But We're All Just Gamers! You're Segregating Yourself!

It's the other way around. We make these minority-focused events and groups because we've discovered that there ARE things about us that we can't discuss with people who haven't also experienced them. We're not doing it so we can talk about straight people in secret or something - we're doing it because hey, no-one at school wants to discuss the characters you find most attractive, but this one guy has had experience of that and will happily chirp away with you about whether Ethan Mars or Nathan Drake is hotter. Hey, you can't talk about your relationship because almost all of the guys in your guild keep asking for pictures of you and your girlfriend kissing and they're dragging you down because of it, but this one woman has had experience with that and will let you into a more supportful lesbian-only guild. Hey, if you told your friends why you dressed your avatar in clothing designed for the opposite gender, you'd get lynched, but this one transman has had experience with that and can recommend useful coping techniques. And even if these things have never happened to you, you can still show up to the con and know that you'll have a much greater chance of finding something you're really into.

And that's all it is. Conventions are a place for folk to find common ground. There is literally nothing being forcibly taken away from anybody by having a convention for queer gamers - heck, Gaymercon's page even indicates it's not gay-exclusive. That doesn't make it "just another con", nor does it make it "just for gays". It's for everybody who feels they'll be able to find some common ground with the type of folk that will show up there - gays, gamers, and gay gamers alike.

Further Reading:

Denis Farr: "Gotta Keep 'em Segregated?"
Jim Sterling: "The Importance of a Gay Gamer Convention"
Kyle Orland: "Gaymercon Wants to Provide a 'Safe Place' for LGBTQ Gamers"


  1. It's not impossible to discuss the above mentioned issues with people who haven't also experienced them. You don't really have to be homosexual to assess the looks on a character, most of us try to look our best and what better way to accomplish that is there but to look at popular genders and copy their looks?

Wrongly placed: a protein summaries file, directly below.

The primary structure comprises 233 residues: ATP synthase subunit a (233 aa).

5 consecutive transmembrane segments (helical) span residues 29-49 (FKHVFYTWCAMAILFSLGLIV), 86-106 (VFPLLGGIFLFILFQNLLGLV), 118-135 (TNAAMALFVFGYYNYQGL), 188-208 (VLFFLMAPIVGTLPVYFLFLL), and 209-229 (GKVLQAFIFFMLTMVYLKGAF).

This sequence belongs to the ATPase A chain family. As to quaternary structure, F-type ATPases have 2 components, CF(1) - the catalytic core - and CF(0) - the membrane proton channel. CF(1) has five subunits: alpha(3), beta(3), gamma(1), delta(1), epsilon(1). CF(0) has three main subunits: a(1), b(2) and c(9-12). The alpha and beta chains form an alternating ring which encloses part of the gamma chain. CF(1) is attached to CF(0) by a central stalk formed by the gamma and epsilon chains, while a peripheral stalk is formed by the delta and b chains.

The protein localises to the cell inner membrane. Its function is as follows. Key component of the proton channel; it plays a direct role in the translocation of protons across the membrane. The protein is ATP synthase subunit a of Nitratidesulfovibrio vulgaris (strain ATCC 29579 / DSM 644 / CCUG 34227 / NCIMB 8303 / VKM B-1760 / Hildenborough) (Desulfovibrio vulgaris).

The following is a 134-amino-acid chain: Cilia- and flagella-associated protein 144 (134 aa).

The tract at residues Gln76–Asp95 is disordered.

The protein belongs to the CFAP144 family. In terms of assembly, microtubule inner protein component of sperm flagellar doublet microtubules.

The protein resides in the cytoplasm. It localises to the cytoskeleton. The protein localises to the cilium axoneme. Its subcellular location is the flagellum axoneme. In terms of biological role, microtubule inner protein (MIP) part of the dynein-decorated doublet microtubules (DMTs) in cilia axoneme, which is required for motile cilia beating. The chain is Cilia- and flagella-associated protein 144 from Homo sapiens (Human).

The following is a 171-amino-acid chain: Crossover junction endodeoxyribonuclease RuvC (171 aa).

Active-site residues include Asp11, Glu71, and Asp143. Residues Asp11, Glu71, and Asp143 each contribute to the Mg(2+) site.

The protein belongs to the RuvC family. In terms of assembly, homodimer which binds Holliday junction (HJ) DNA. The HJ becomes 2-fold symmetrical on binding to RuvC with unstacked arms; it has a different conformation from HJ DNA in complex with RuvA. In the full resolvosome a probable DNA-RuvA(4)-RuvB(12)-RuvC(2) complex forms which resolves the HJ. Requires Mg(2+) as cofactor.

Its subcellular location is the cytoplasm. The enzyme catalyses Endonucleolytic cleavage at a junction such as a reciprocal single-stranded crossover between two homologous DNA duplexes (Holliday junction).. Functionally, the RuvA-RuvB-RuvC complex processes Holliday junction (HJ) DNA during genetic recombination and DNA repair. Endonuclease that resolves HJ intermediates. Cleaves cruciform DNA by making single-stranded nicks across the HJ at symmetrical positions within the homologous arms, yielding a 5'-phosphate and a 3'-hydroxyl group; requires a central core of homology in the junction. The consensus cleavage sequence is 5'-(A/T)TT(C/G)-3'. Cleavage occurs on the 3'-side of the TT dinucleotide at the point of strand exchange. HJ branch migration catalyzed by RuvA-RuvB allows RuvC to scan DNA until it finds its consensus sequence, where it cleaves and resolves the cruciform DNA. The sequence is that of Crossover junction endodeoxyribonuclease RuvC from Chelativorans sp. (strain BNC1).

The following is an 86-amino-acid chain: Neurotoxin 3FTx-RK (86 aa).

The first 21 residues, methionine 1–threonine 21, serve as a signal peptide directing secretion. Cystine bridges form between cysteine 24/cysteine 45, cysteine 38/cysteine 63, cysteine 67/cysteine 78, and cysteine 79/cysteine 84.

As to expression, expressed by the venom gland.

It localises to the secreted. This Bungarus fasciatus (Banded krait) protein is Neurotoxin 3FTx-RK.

The break-down is not about understanding or experience, we all possess those. The real issue is whether we're able to open up and talk about those topics without prejudices.

    1. Sorry about the delay in getting back to you - I honestly didn't realise I'd gotten comments until just now!

      I think you're right that folk don't have to be any particular sexuality to comment on someone's looks or other traits when they're not actually sexually attracted to them - and I think it's great that more people are willing to just go along with it without being really defensive and constantly reaffirming their sexual interests. I'd also agree that it's not impossible to discuss these things with anyone - however, as I mentioned, I think discussion tends to be more favorable - i.e., more open, frank, heart-felt, and understood - when it's between people who have shared very similar experiences regarding the thing they're discussing. Gaymercon just provides a place where that kind of exchange is more likely, as opposed to a general con, where your odds in finding a person diminish significantly because you could also find someone who's staunchly homophobic, to someone who's not homophobic but has literally no interest in gay issues, to someone who's mildly interested and will give some sort of feedback, e.t.c., e.t.c.

  2. This was actually a really good read. I kind of questioned the importance myself, and also why have a convention for a particular group of an already niche thing, but you wrote a really great argument supporting it. I agree wholeheartedly.

    1. Thanks very much, chief; that really does mean a lot to me. :]